The following letter was published in the Irish Independent on Saturday, 3rd October 2015
Ivan Yates writes with studied alarmism about what he sees as the problems in Irish education (Irish Independent, October 1st). It is regrettable, if unsurprising, that he uses his article to provide a platform from which to attack educationalists.
One real crisis in our education system which he fails to mention relates to its hugely casualised workforce, with one third of TUI members at second level (and up to half of those under 35) in temporary/part time employment, with many experiencing income poverty as a result. To compound this inequality, new entrants to the profession since 2011 have been placed on discriminatory, differentiated pay scales.
All of this is happening while teachers are working in schools still reeling from the effects of austerity cutbacks, including cuts to guidance counselling and pastoral supports for students.
While Mr Yates is correct to point out the problem of chronic underfunding at third level, he neglects to mention that the weekly lecturing hours in Institutes of Technology have increased since the recession despite having already been significantly above international norms. This is unfair and unsustainable and is damaging to both lecturers and students.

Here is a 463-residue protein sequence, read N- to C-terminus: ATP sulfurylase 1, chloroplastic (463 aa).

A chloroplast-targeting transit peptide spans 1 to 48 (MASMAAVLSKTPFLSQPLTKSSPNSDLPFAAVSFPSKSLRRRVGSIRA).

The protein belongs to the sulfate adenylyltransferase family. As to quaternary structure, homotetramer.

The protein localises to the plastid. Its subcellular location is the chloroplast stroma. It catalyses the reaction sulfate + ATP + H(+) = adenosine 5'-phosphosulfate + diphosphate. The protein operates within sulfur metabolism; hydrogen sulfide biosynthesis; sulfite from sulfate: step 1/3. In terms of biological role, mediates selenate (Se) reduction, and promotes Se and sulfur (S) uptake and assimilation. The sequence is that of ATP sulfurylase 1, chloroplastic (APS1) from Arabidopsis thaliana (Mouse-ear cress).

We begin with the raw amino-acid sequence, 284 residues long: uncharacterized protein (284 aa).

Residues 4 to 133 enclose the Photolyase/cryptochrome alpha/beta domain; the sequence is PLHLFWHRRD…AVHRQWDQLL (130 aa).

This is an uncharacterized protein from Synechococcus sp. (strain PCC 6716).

It is very interesting that Mr Yates should reference Tony Blair's educational “reform” from 1996 in seeking to promote change here in Ireland. Tellingly, the most recent international OECD PISA findings (2012) show that Irish students outperformed their peers in the United Kingdom in Mathematics, Reading and Science.
Mr Yates' polemic seeks to marginalise the voices of teachers and lecturers. This is a recipe for educational disimprovement, not reform. True reform involves real engagement with our profession and respect for our conditions of work.
Teachers’ Union of Ireland
73 Orwell Rd